To Err is Science

Until now, discovery was often considered the main goal of medical science. But nowadays discovery is almost too easy. Anyone with a little funding and a few biological specimens in a refrigerator can make thousands of postulated “discoveries.”

Indeed, the number of research questions that we can pose is increasing exponentially. Medical kits the size of a thumbnail can measure a million different biological factors on an individual with an infinitesimal amount of blood. A million research questions can be asked on the spot. But even with proper statistical testing, many tens of thousands of these biological factors may seem to be important due to mere chance. Only a handful of them really will be. The vast majority of these initial research claims would yield only spurious findings.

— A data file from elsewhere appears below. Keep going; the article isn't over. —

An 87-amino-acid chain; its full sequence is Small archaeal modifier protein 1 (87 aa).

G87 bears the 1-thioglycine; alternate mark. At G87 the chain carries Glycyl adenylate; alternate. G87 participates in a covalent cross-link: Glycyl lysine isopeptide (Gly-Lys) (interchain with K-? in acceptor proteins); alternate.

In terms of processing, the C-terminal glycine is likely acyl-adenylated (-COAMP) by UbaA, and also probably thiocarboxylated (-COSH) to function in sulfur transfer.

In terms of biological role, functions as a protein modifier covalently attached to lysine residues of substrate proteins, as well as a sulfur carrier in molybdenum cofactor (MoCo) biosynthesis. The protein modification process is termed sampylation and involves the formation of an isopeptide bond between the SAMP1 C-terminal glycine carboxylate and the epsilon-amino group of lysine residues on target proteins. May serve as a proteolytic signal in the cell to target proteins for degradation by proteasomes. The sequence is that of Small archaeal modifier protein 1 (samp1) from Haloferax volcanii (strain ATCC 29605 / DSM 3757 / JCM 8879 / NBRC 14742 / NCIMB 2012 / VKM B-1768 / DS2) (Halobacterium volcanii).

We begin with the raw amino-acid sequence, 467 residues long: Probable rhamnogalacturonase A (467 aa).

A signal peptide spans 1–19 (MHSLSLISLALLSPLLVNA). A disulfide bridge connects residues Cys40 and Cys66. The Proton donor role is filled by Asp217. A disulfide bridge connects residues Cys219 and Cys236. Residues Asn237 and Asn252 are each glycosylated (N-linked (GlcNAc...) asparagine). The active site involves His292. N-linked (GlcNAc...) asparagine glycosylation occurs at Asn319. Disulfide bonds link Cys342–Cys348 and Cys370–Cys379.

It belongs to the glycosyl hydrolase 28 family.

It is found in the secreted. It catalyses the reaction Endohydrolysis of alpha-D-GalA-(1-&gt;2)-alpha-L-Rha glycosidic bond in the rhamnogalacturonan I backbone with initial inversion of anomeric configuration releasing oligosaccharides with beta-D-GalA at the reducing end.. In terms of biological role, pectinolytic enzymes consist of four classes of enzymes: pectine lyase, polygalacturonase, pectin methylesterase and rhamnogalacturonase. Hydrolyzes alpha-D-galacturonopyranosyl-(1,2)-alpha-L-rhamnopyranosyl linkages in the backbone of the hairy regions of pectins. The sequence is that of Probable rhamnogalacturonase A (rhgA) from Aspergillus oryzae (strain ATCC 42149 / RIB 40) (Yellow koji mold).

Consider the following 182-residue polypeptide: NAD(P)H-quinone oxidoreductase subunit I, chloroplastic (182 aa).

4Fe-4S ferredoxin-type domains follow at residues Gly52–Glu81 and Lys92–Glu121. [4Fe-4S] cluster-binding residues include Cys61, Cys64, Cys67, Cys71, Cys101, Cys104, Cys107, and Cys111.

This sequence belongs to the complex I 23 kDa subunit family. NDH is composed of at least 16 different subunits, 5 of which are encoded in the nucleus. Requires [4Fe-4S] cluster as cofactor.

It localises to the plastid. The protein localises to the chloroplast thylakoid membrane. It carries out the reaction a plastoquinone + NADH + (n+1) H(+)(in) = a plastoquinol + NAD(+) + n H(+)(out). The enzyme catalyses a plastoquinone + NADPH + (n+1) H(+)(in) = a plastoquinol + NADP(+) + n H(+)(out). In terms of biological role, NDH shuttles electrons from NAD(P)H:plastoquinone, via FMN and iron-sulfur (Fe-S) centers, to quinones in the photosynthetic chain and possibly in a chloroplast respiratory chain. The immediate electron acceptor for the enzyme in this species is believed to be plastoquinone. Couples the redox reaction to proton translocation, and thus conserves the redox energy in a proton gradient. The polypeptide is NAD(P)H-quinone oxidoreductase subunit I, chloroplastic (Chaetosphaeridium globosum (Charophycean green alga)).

So the main issue nowadays is to validate “discoveries” by replicating them under different settings. Several different teams of researchers need to see them “work” again and again using common rules. Moreover, all the teams should agree not to select and report only the data that seem most impressive. With selective reporting, we would end up with a long list of all the false discoveries made across all research teams, with only a few true findings buried among this pile of non-replicated waste.

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